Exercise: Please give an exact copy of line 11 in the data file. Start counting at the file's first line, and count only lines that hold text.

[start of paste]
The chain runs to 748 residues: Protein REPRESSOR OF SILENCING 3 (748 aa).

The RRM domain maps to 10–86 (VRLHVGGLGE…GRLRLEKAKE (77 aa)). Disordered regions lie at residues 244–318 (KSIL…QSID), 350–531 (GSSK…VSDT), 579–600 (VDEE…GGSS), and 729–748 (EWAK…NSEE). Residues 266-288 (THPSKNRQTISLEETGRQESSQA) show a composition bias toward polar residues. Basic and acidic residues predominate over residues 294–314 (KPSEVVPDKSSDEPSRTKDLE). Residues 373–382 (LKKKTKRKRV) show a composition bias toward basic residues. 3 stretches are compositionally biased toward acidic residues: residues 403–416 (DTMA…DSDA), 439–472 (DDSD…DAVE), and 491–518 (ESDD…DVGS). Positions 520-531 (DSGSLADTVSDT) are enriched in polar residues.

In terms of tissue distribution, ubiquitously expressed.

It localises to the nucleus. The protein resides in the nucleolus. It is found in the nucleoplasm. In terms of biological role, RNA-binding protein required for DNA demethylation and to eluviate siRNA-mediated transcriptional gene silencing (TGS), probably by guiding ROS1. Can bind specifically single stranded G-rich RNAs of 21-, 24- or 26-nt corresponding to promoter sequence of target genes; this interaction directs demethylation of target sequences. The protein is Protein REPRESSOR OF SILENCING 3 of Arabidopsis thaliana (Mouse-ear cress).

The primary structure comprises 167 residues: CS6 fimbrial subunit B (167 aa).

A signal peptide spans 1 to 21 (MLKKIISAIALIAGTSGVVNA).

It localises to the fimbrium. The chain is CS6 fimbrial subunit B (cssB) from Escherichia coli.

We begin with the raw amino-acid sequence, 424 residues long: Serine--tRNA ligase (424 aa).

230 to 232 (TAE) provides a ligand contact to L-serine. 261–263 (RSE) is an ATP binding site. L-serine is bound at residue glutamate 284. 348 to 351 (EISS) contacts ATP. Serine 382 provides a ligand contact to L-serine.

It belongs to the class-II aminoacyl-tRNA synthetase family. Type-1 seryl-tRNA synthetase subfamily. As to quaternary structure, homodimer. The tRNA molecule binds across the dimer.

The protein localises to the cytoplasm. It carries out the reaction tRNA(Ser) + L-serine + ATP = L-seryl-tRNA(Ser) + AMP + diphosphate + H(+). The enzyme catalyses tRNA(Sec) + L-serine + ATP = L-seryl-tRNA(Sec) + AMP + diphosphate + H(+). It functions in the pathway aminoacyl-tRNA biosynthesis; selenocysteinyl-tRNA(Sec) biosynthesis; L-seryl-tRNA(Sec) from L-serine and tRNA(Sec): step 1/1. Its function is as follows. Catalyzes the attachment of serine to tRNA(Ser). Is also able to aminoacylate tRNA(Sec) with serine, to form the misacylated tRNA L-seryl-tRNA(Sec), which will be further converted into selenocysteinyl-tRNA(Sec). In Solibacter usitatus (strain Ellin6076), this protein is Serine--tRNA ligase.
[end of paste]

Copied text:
The protein localises to the cytoplasm. It carries out the reaction tRNA(Ser) + L-serine + ATP = L-seryl-tRNA(Ser) + AMP + diphosphate + H(+). The enzyme catalyses tRNA(Sec) + L-serine + ATP = L-seryl-tRNA(Sec) + AMP + diphosphate + H(+). It functions in the pathway aminoacyl-tRNA biosynthesis; selenocysteinyl-tRNA(Sec) biosynthesis; L-seryl-tRNA(Sec) from L-serine and tRNA(Sec): step 1/1. Its function is as follows. Catalyzes the attachment of serine to tRNA(Ser). Is also able to aminoacylate tRNA(Sec) with serine, to form the misacylated tRNA L-seryl-tRNA(Sec), which will be further converted into selenocysteinyl-tRNA(Sec). In Solibacter usitatus (strain Ellin6076), this protein is Serine--tRNA ligase.